Clinical Case Challenge
Essential Imaging In Rheumatology
Applying knowledge appropriately to everyday clinical situations is the goal of all clinicians. This App was formulated to help us just do that, apply the information acquired from “Essential Imaging In Rheumatology” textbook to real clinical situations.
Dr John M O’Neill
Musculoskeletal Imaging Specialist
Associate Professor McMaster University/St Joseph’s Healthcare
Hamilton, Ontario, Canada
Dr Kim Legault
Division Rheumatology, Department Medicine
Hamilton, Ontario, Canada
- 4 sections are presented with varying clinical information. All cases are drawn from real clinical cases.
- Section 1 is “Spot diagnosis”, whereby one or more diagnostic images are presented and one formulates the best possible answer, sometimes easier said than done. There may be a differential and we will discuss how we chose the final diagnosis.
- Section 2 , “Extended Cases”, are presented as close as possible to the real-life clinical presentation. This section opens with clinical history and physical examination findings, after which one is asked to first choose a differential diagnosis and then the most appropriate imaging. Imaging studies that were requested in this particular case by the rheumatologist are then presented for one to formulate a final diagnosis.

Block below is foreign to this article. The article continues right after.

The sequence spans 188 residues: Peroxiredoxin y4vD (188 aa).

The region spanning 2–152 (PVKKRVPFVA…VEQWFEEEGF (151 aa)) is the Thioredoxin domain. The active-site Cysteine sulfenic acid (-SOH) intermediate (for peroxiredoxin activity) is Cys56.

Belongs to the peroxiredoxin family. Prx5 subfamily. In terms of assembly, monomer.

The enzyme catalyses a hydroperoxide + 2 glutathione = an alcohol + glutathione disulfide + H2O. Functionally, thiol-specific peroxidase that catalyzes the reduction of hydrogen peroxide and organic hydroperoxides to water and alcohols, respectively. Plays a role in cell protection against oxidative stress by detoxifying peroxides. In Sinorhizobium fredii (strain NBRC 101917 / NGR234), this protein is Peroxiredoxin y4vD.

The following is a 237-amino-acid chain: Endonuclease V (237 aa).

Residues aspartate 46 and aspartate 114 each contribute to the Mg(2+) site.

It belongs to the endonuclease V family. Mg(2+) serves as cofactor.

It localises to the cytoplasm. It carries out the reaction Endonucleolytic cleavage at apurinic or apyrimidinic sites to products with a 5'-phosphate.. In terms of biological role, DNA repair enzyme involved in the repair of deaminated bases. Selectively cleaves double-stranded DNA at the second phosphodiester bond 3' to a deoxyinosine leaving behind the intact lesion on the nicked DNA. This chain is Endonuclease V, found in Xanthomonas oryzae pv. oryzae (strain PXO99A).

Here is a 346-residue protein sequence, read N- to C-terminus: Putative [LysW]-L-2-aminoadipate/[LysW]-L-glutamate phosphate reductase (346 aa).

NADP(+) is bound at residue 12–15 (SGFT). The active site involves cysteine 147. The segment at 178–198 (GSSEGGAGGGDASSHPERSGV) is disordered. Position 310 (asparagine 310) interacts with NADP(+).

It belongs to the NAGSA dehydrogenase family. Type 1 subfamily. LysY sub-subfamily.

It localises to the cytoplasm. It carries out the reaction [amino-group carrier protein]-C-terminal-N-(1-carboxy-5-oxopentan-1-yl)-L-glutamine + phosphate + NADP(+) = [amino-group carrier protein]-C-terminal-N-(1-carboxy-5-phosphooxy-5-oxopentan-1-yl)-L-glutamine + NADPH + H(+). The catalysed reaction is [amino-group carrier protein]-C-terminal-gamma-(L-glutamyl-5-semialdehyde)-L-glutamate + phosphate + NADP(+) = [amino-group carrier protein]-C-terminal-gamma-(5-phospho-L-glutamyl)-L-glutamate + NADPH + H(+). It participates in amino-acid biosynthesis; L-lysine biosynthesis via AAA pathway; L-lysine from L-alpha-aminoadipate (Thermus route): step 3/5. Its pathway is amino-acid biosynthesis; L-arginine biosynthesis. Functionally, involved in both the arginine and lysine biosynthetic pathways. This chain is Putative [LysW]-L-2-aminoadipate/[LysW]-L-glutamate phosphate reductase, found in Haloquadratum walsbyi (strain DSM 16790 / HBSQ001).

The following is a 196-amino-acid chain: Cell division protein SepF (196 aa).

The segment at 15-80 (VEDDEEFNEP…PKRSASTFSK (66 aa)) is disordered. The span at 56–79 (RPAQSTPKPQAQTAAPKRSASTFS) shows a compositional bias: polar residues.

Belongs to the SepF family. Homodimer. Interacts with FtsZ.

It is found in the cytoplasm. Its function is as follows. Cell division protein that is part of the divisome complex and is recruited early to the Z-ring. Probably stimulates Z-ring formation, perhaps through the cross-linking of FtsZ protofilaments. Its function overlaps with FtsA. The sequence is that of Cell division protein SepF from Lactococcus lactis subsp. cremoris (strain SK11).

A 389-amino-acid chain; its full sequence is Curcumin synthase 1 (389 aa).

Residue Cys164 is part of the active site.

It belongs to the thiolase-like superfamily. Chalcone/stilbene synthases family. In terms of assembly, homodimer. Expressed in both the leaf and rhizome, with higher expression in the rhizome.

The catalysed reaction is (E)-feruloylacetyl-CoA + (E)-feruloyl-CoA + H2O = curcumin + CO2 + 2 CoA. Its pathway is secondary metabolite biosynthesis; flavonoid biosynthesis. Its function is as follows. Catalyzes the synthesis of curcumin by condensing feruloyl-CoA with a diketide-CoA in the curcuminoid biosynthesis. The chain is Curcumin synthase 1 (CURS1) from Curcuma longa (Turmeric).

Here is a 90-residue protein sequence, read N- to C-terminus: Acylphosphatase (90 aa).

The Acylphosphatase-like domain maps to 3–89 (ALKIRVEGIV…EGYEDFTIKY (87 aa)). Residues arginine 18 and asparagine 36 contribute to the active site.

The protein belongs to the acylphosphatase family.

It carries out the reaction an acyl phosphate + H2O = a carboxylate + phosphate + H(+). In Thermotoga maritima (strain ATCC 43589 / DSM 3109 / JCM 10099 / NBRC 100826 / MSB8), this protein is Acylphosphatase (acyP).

- Section 3 ,“Short Cases”, diagnostic imaging studies are presented for review followed by the “real life” clinical information in that case. One should assess whether the initial diagnosis is altered when reviewed in addition to the clinical information
- Section 3 are "Spot Cases", but with a little twist from those in section 1.
- All sections are referenced to the appropriate chapter in the “Essential Imaging In Rheumatology” textbook.
How To Guide/Feedback
- Once introduction is complete an “Index” button will appear to bring you to the index page
- Choose the section you would like to enter first and tap that button. We have organized the index in a sequential pattern that we felt would build upon each preceding section but you are free to navigate.
- Once a section is open one can tap the arrows on the right or left side of the page to proceed to the next or previous page or swipe in the appropriate direction.
- At the completion of each section the main index page reappears for the next selection.
- The index button is always present in the top left corner and can be accessed at any time to select a different section of the App
- The “random" setting will randomly select cases from all sections for review
- When viewing case image sets, tapping on the left or right will allow navigating between images.
We welcome your comments and feedback on this App
- This App is founded upon and supplements the textbook “Essential Imaging In Rheumatology"
- Essential Imaging in Rheumatology, John O’Neill MD - New York: Springer Science+Business Media; 2015
- ISBN 978-1-4939-1672-6
- ISBN 978-1-4939-1673-3 (eBook)
- DOI 10.1007/978-1-4939-1673-3
- Library of Congress Control Number: 2014955607